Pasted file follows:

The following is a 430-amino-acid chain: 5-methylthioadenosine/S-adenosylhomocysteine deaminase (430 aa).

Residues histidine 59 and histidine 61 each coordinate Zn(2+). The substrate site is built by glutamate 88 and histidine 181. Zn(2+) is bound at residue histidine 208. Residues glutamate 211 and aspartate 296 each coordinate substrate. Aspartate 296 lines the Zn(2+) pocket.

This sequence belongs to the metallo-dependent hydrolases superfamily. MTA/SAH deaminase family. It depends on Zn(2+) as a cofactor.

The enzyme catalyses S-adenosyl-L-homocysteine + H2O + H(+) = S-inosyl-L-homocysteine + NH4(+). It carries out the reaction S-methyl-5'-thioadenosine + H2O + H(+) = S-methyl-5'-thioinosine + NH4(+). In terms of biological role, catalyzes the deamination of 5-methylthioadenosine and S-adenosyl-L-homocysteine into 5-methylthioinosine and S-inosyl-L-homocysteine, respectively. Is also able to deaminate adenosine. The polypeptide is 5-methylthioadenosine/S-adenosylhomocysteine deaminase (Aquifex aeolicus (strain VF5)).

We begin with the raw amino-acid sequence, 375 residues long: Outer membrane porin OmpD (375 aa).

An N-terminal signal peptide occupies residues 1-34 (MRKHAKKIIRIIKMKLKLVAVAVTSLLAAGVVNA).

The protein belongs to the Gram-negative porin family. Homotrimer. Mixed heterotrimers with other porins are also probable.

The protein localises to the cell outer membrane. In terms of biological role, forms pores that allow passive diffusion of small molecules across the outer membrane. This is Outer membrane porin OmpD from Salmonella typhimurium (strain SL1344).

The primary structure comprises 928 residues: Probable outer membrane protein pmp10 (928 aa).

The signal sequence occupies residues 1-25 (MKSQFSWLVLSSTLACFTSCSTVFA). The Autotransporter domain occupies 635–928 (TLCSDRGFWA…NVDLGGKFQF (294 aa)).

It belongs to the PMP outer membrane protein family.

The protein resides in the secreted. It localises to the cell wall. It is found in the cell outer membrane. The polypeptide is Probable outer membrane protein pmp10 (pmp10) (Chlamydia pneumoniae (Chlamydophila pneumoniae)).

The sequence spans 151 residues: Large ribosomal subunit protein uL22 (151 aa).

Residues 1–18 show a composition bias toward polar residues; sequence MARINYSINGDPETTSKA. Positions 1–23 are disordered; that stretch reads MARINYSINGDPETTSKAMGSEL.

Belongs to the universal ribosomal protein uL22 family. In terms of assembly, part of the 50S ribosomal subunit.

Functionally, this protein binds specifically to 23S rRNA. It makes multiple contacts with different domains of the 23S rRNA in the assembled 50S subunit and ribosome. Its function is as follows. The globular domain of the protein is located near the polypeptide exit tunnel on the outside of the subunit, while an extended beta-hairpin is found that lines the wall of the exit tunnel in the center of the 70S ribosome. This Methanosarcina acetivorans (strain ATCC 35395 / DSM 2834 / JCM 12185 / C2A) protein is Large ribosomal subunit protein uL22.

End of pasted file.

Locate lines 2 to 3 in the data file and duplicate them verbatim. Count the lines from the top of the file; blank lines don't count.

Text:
Residues histidine 59 and histidine 61 each coordinate Zn(2+). The substrate site is built by glutamate 88 and histidine 181. Zn(2+) is bound at residue histidine 208. Residues glutamate 211 and aspartate 296 each coordinate substrate. Aspartate 296 lines the Zn(2+) pocket.

This sequence belongs to the metallo-dependent hydrolases superfamily. MTA/SAH deaminase family. It depends on Zn(2+) as a cofactor.